More than four years before he killed his ex-fiancee and two other people at Mercy Hospital, Juan Lopez made many of his female colleagues at the Chicago Fire Department training academy so “incredibly uncomfortable” that they learned to keep their distance from him, records show.
One woman who trained with Lopez told a CFD internal affairs investigator in April 2014 that she felt “threatened” because he knew her home address and phone number, saying then that she “never knows what can happen,” according to personnel files on Lopez city officials released Friday.
The documents offer a more complete picture of Lopez’s alleged “improper conduct toward women” that led the fire department to fire him barely two months after he was hired on March 17, 2014.
A female trainee filed a report on April 9 that year complaining that Lopez would deliberately run into her during physical training, “viciously staring at her with a snide response,” according to the investigative file.
View this document on ScribdThe woman told Lopez “that she was not a fan of his behavior” and that he “had been a nuisance” since early in training. Things came to a head when she said Lopez punched her in the back as trainees jogged down Roosevelt Road, and she looked up to see him “staring at her, smiling.”
That prompted her to file a report, noting she “was not hurt during the incident but she just wanted the disrespectful acts to stop,” records show.
“Whenever she sees … Lopez walking towards her direction, she purposely tries to stand on the other side of the room to avoid Lopez hitting her or even conversing with her,” an investigator noted after interviewing the woman.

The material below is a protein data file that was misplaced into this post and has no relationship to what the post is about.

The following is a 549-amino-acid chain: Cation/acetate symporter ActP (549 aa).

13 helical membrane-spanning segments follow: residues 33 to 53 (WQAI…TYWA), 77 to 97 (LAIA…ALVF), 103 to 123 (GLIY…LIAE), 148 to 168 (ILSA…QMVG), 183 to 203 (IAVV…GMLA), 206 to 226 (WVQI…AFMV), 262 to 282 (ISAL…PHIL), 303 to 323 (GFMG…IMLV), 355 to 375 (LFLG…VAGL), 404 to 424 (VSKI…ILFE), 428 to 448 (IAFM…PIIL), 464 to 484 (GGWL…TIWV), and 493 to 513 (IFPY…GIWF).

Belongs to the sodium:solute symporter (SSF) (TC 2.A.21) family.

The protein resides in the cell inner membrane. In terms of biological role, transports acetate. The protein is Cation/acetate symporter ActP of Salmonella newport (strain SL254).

During an academy event where trainees received gear, another female trainee said Lopez “was reaching his arms back and attempting to inappropriately touch every female’s legs with his arms or hands while they walked behind him.”
An instructor snapped at Lopez for the stunt, which other women corroborated. That instructor later said Lopez had “an attitude problem.”
Lopez denied most of the allegations, calling them “false, despicable and malicious” and saying he thought he had “a fine relationship with the other females of the class.”
He told the investigator about his then-wife and young child, saying he “would never disrespect women in that manner or put his career and family in jeopardy.”
Later that year — several months after Lopez’s firing — his wife would seek an order of protection against him for sleeping with a gun under his pillow and threatening to go to her workplace “and cause a scene.”
Lopez admitted to the CFD investigator “that his attitude sucked,” but claimed he had “met with his assigned group and apologized for his actions and attempted to improve.”
A male recruit who said he talked to Lopez more than anyone else in the class said Lopez thought he was “being blackballed by the instructors.”
One woman said “she truly felt” Lopez “was a perverted individual and continued to keep her distance.”
Another said Lopez intentionally bumped into her in a cafeteria early on in training, but she didn’t report it initially because she “did not want to get anyone in trouble and did not feel she would be a team player.”
Of the 11 female trainees interviewed by the CFD investigator, 10 had “negative remarks” about Lopez, and four “had some sort of incident” with him. All nine male trainees interviewed agreed Lopez “was a bad candidate with a bad attitude.”
“There seemed to be a general consensus that … Lopez was a disliked classmate,” an investigator wrote.
Lopez was fired May 22, 2014, within his CFD probationary period.
He was hired by the city again in June 2017 for a 10-week internship in Ald. Roberto Maldonado’s 26th Ward office.
Records don’t show Lopez having any disciplinary issues during that stint, which Maldonado described earlier this week as a “gofer” job.